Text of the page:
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Andy Warhol Flowers

Andy Warhol Flowers is an original screenprint. This print is signed and numbered from the edition of 250. Published by Factory Additions, New York, printed by Aetna Silkscreen Products, Inc., New York. F&S.II.70.

When Warhol began to experiment with screenprinting in the 1960’s, the practice was not a widely used medium. It was a lengthy process that required an exorbitant amount of patience and a keen eye for detail. It was also not unanimously understood as an art form, due to the interference of a machine, which created skepticism by many whose traditional views of art required direct contact between the artist and his choice medium.

Following Andy Warhol’s famously censored work The Thirteen Most Wanted Men, which featured the mug shots of criminals, Warhol created the Flowers portfolio in the 1970s. Flowers are often representative of fragility and purity, the paintings then were a drastic departure in content following the display of The Thirteen Most Wanted Men. At the time Warhol created these works, the Flower Power movement was well established and while the artist himself was not a part of the movement, it was perhaps an influence in the making of these works.  Warhol continued with floral imagery in his portfolios Flowers (Black and White) and Flowers (Hand-Colored).

Title

Flowers

Medium

Screenprint

Year

1970

Edition

250

Signature

Signed, numbered

Catalogue Raisonné

F&S.II.70

Size 36 x 36 (in)
91 x 91 (cm)
Price Price on Request
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Description

Andy Warhol Flowers is an original screenprint. This print is signed and numbered from the edition of 250. Published by Factory Additions, New York, printed by Aetna Silkscreen Products, Inc., New York. F&S.II.70.

When Warhol began to experiment with screenprinting in the 1960’s, the practice was not a widely used medium. It was a lengthy process that required an exorbitant amount of patience and a keen eye for detail. It was also not unanimously understood as an art form, due to the interference of a machine, which created skepticism by many whose traditional views of art required direct contact between the artist and his choice medium.

Following Andy Warhol’s famously censored work The Thirteen Most Wanted Men, which featured the mug shots of criminals, Warhol created the Flowers portfolio in the 1970s. Flowers are often representative of fragility and purity, the paintings then were a drastic departure in content following the display of The Thirteen Most Wanted Men. At the time Warhol created these works, the Flower Power movement was well established and while the artist himself was not a part of the movement, it was perhaps an influence in the making of these works.  Warhol continued with floral imagery in his portfolios Flowers (Black and White) and Flowers (Hand-Colored).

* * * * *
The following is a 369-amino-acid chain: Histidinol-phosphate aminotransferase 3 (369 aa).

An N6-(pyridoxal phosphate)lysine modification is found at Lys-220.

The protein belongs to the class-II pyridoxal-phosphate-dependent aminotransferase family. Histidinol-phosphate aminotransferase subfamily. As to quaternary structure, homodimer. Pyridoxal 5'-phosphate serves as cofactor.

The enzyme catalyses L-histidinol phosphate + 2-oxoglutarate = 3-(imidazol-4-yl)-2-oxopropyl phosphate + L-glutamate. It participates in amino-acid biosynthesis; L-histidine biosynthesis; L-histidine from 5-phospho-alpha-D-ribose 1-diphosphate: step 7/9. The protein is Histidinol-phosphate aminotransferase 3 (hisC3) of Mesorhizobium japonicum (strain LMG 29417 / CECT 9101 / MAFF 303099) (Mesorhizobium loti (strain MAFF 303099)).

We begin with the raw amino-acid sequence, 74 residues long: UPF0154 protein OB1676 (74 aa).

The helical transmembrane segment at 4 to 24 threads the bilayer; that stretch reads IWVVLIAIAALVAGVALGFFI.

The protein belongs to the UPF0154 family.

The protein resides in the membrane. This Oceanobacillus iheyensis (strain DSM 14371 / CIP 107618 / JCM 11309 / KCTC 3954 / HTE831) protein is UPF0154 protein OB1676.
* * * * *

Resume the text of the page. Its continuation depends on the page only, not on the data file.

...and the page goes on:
Andy Warhol Flowers

Andy Warhol was a leading figure in the Pop Art movement. Like his contemporaries Roy Lichtenstein and Robert Rauschenberg, Warhol responded to mass-media culture of the 1960s. His silkscreens of cultural and consumer icons—including Marilyn Monroe, Elizabeth Taylor, Campbell’s Soup Cans, and Brillo Boxes—would make him one of the most famous artists of his generation. “The best thing about a picture is that it never changes, even when the people in it do,” he once explained. Born Andrew Warhola on August 6, 1928 in Pittsburgh, PA, he graduated from the Carnegie Institute of Technology in 1949. Moving to New York to pursue a career in commercial illustration, the young artist worked for magazine such as Vogue and Glamour. Though Warhol was a gay man, he kept much of his private life a secret, occasionally referencing his sexuality through art. This is perhaps most evident in his drawings of male nudes from the 1950s, and later in his film Sleep (1963), which portrays the poet John Giorno nude. In 1964, Warhol rented a studio loft on East 47th street in Midtown Manhattan which was later known as The Factory. The artist used The Factory as a hub for movie stars, models, and artists, who became fodder for his prints and films. The space also functioned as a performance venue for The Velvet Underground. During the 1980s, Warhol collaborated with several younger artists, including Jean-Michel BasquiatFrancesco Clemente, and Keith Haring. The artist died tragically following complications from routine gall bladder surgery at the age of 58, on February 22, 1987 in New York, NY. After his death, the artist’s estate became The Andy Warhol Foundation and in 1994, a museum dedicated to the artist and his oeuvre opened in his native Pittsburgh. Today, his works are held in the collections of the Art Institute of Chicago, the Whitney Museum of American Art in New York, and the Tate Gallery in London, among others.

Andy Warhol Flowers

Additional information

Title

Flowers

Medium

Screenprint

Year

1970

Edition

250

Signature

Signed, numbered

Catalogue Raisonné

F&S.II.70

Size 36 x 36 (in)
91 x 91 (cm)
Price Price on Request